The multiple hands in Slimy Git, reminds me very much of Looney Tunes. Can you talk a little about the planning for their timing and positioning of the multiple hands? Also a little about their execution? Thank you.
It was a great challenge, I had the idea but I didn't know the animation technique to do it. Slimmy Git is one of iAnimate exercises, I took longer to finish (wrapping up 9 months later). 

Slimmy git from edu llobera on Vimeo.

The quick movements happen in 1 frame, but our eyes need 2 or 3 frames to follow it so Slimmy git has hands and glasses duplicated. I'm not an expert, there may have been a different technique, for example I could have used smear frames. However, its important to leave a trail where it comes from. 

Don't be afraid to experiment and give it a try.

Focusing now on your winning entry, can you tell us a little bit about your animation process?
I studied the characters personality. I immediately recognized the Carry's voice (from Homeland tv series). I looked for reference including bipolar people or angry people. After I recorded myself 1 million times until I find something interesting. I prepared the staging, the blocking of 3 shots, I passed to spline and finally refine. On the fly I made some changes, for example at the beginning the can of paint was a teddy bear and she held a knife.

I love the nervous tension shared between the two characters? Kerry's little shakes, the madness in her eyes and in particular the desperate look for reassurance around frames 111-114. Please talk a bit about your inspiration for these characters.
She is a normal person who is feeling fears about her life. Kerry must take a risk, face her fears but she's scared (I represented this with a green colour and pink colour). Who has never felt similar in a period of change?

Although the competition is an animation competition, the beautiful quality of the render, makes me ask about Kerry's teeth. As Keith Santay comments, it looks like her teeth are all knocked out. Was this a character choice to her breakdown?
Unfortunately, it was a mistake. I would like to be a better renderer, but on a few frames it is missing light in her mouth .

Where did the idea come from for the little face on the paint can?
At the beginning I thought to put a teddy bear in the background. However, when I decided she had a paintbrush, this was changed to a can of paint. The face is inspired by the volleyball, Wilson, from Cast Away.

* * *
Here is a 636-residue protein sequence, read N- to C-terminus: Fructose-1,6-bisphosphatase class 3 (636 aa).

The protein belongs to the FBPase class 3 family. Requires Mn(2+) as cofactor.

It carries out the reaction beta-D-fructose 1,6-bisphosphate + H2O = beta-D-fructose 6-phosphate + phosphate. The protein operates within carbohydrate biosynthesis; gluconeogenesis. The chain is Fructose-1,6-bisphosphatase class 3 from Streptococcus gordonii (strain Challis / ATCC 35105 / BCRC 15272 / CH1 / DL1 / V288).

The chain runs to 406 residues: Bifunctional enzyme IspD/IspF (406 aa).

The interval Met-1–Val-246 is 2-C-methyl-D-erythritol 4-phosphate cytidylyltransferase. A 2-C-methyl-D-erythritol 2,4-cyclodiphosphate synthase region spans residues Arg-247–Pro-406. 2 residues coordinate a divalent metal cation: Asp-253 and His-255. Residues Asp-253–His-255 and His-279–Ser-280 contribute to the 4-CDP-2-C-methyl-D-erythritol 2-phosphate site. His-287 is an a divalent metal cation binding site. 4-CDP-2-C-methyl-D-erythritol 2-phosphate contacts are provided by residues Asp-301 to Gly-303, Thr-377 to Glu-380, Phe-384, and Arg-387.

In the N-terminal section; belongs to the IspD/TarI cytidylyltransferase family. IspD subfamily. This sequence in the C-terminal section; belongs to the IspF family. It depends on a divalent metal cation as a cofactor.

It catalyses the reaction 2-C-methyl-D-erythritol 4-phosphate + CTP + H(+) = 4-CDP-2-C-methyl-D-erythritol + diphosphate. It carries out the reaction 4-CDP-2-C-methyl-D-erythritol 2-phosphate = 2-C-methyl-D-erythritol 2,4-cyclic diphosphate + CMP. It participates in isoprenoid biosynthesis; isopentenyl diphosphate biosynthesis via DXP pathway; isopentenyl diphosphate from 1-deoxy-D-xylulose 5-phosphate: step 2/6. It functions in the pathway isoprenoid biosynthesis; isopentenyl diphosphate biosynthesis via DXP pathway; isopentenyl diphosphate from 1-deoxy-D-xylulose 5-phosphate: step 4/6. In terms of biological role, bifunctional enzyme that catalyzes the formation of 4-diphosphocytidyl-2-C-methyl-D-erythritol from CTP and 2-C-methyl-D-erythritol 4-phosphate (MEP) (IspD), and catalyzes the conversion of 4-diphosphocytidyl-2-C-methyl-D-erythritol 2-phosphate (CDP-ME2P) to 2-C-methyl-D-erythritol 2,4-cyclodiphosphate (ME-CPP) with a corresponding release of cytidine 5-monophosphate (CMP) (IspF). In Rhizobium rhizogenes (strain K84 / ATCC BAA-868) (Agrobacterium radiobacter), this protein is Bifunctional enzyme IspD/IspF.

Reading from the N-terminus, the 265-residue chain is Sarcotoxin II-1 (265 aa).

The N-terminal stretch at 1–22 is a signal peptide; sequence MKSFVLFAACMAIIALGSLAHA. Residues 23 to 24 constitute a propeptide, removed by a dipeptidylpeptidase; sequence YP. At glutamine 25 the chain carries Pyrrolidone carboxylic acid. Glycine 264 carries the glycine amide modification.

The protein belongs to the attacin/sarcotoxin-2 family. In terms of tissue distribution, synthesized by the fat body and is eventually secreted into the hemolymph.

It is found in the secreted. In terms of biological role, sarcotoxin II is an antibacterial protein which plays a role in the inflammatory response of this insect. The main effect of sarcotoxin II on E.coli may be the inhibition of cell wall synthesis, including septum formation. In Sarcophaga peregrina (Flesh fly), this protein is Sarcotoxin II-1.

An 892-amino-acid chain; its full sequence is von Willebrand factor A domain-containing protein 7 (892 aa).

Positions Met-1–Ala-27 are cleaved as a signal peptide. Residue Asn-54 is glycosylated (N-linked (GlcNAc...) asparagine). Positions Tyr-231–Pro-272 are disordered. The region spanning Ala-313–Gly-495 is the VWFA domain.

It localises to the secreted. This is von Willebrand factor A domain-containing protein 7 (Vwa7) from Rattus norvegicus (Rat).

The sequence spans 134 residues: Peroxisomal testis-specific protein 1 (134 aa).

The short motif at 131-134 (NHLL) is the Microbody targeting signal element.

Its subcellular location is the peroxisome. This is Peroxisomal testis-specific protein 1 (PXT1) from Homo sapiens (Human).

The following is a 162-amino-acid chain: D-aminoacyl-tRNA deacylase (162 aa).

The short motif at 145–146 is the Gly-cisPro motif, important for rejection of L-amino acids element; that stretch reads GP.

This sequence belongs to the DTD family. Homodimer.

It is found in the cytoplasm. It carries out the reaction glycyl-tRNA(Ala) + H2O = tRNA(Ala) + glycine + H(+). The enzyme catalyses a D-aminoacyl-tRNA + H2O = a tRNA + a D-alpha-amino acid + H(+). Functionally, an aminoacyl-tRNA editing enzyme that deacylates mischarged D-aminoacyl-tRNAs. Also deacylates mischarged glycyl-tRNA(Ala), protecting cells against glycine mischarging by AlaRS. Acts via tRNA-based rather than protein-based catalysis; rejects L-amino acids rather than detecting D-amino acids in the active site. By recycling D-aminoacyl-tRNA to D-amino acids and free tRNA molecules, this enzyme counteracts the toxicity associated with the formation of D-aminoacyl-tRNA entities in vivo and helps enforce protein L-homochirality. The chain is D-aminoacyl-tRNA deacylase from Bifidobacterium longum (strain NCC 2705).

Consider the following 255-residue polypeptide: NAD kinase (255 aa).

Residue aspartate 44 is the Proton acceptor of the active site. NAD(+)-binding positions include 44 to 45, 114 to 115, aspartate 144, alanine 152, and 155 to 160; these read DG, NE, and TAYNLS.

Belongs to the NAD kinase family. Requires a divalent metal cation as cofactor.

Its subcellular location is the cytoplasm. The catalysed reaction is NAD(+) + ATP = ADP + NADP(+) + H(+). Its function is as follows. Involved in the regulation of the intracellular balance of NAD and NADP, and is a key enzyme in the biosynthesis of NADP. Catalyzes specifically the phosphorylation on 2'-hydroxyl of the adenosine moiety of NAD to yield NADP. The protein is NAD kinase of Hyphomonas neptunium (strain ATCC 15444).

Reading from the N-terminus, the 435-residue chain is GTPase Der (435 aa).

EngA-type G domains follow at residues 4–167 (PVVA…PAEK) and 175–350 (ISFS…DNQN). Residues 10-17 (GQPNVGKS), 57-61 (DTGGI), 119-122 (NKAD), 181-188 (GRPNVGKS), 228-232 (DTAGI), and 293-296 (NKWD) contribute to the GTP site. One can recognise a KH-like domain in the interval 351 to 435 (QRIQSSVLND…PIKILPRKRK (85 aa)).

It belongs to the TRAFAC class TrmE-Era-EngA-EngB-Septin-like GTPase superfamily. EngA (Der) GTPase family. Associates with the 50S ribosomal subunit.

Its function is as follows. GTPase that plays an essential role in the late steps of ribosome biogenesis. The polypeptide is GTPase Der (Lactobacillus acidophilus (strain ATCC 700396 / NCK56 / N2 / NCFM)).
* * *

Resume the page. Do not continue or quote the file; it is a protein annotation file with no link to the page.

Is there any advice you would give to others entering the competition?
Try to explain an instant from some history. It is only are 10-15 seconds, there is no time to explain many things. Try to be most clear and try to do a decent render. I believe the 11 Second Club entries may usually obtain better results with nice renders. However, we shouldn't forget the render help to the animation to explain better the stories. For example, we can to do a render in black&white for express melancholic.

Good luck! 
Interview by Steven Hawthorne

Saturday, 31 January 2015

Luis Trebino Interview

Hello 11 Second Clubbers,

Luis Trebino joins us for this month, to discuss his winning entry for November's audio clip. His entry presents the tale of little troublemaker, who got caught by his teacher.

About the interview; the 11 Second Club receives entries from all over the world. Doing these interviews, I have been able to ask and discover about other cultures and approaches. But still, as an Englishman, I feel I had taken for granted that a lot of online education for animation, is in English.

Luis was rejected from a school, as his first language was Spanish. To hear how he learned English, before applying to a different school and succeeding in producing beautiful work... for me, it was a simple mind opener to discover an artist's endeavor to learn the craft.

Thank you Luis, for your time.

Animator's portfolio
Winning Entry

Jay Jackson compliments some of your choices, as those coming from an experienced artist. Please can you talk us through your four years in the animation?
First of all I want to thank you, Steven, for your time and dedication to this interview. I’m very happy about winning 11 Second Club's November competition. I’ve learned so much from this site since the first time I participated 4 years ago. Winning the competition was very important for me and completely unexpected due to the high level of all animators participating.

Jay Jackson did a great critique and said very cool things about my shot, coming from him makes me very happy.

This last 4 years I’ve been studying animation hard almost every day so wining eleven second club is for me like a prize for all the effort I’ve made.

All animation students know how difficult is to improve and how difficult is to be confident with our work. the last years have been stressful because I have worked and studied at the same time and that’s very hard.

I started studying animation after the university in a self-taught way but I discovered quickly that I needed to enroll in a animation school to be able to improve. The first animation school I tried rejected me because of my English level, it was very hard for me. I still remember how it feels not be able to do what you really want. Therefore, I didn't surrender and I started to do English classes. Finally, after 3 or 4 months of English classes , I tried it again in a new school: Animschool, and they accepted me.

I’ve learnt so much from Animschool and their instructors. It took me almost 2 years to be able to graduate because I did several breaks due to my job and personal affairs. But I didn't stop practicing and working hard to improve. In the next months I will do a workshop in Anim Squad to continue learning.